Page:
Editorial Note: I originally wrote this post for the SubMain blog. You can check out the original here, at their site. While you’re there, have a look at GhostDoc for your code documentation and help file generation needs.
I find it sort of surreal to contemplate that, given my own backstory. Years (okay, almost 2 decades) ago, I cut my teeth with C and C++. From there, I branched out to Java, C#, Visual Basic, PHP, and some others I’m probably forgetting. Generally speaking, I came of age during the heyday of object oriented programming.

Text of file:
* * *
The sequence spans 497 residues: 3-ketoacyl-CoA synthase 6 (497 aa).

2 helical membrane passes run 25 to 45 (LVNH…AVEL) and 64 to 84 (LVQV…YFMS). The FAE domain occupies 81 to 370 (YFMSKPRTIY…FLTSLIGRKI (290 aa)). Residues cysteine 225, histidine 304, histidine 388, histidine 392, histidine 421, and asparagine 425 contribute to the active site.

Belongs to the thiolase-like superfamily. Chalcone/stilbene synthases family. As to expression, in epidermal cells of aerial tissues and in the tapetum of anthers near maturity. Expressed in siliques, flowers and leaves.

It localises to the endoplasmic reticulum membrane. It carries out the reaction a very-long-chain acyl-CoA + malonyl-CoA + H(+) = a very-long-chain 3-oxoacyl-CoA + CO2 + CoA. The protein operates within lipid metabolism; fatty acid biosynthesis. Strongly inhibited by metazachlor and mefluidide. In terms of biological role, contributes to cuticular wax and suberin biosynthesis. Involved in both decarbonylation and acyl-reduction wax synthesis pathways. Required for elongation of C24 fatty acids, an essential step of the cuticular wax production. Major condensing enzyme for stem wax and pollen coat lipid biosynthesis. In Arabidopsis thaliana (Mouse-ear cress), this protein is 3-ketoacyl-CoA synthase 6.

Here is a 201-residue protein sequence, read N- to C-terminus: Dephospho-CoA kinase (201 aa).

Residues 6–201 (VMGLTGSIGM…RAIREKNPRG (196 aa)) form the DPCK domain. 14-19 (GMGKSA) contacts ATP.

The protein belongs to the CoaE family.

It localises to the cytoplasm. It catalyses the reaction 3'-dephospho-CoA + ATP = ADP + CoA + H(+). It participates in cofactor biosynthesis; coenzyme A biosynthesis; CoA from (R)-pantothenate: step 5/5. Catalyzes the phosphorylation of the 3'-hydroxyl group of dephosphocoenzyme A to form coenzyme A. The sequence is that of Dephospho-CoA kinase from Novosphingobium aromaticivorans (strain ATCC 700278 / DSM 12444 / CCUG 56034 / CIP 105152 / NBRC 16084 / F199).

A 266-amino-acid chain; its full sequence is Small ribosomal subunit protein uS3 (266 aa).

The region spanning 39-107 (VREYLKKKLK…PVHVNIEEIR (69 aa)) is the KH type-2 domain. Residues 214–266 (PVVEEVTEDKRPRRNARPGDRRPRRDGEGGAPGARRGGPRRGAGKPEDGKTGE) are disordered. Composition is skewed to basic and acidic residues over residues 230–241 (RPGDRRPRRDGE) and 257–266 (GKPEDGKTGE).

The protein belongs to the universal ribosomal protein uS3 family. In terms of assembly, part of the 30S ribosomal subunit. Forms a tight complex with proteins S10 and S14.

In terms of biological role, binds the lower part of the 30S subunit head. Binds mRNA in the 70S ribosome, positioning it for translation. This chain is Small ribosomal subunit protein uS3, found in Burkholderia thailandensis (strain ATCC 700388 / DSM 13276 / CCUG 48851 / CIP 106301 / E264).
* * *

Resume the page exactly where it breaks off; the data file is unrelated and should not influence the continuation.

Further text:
Oh, sure I had awareness of other paradigms. In college, I had dabbled with (at the time) the esoteric concept of functional programming. And I supplemented “real” programming work with scripts as needed to get stuff done. But object oriented languages gave us the real engine that drove serious work.
Even as it has risen to prominence and inspired a generation of developers, I suppose I’ve never really shed my original baggage with it. While I conceptually understand its role as “assembly language of the web,” I have a hard time not seeing the language that was written in 10 days and named to deliberately confuse people.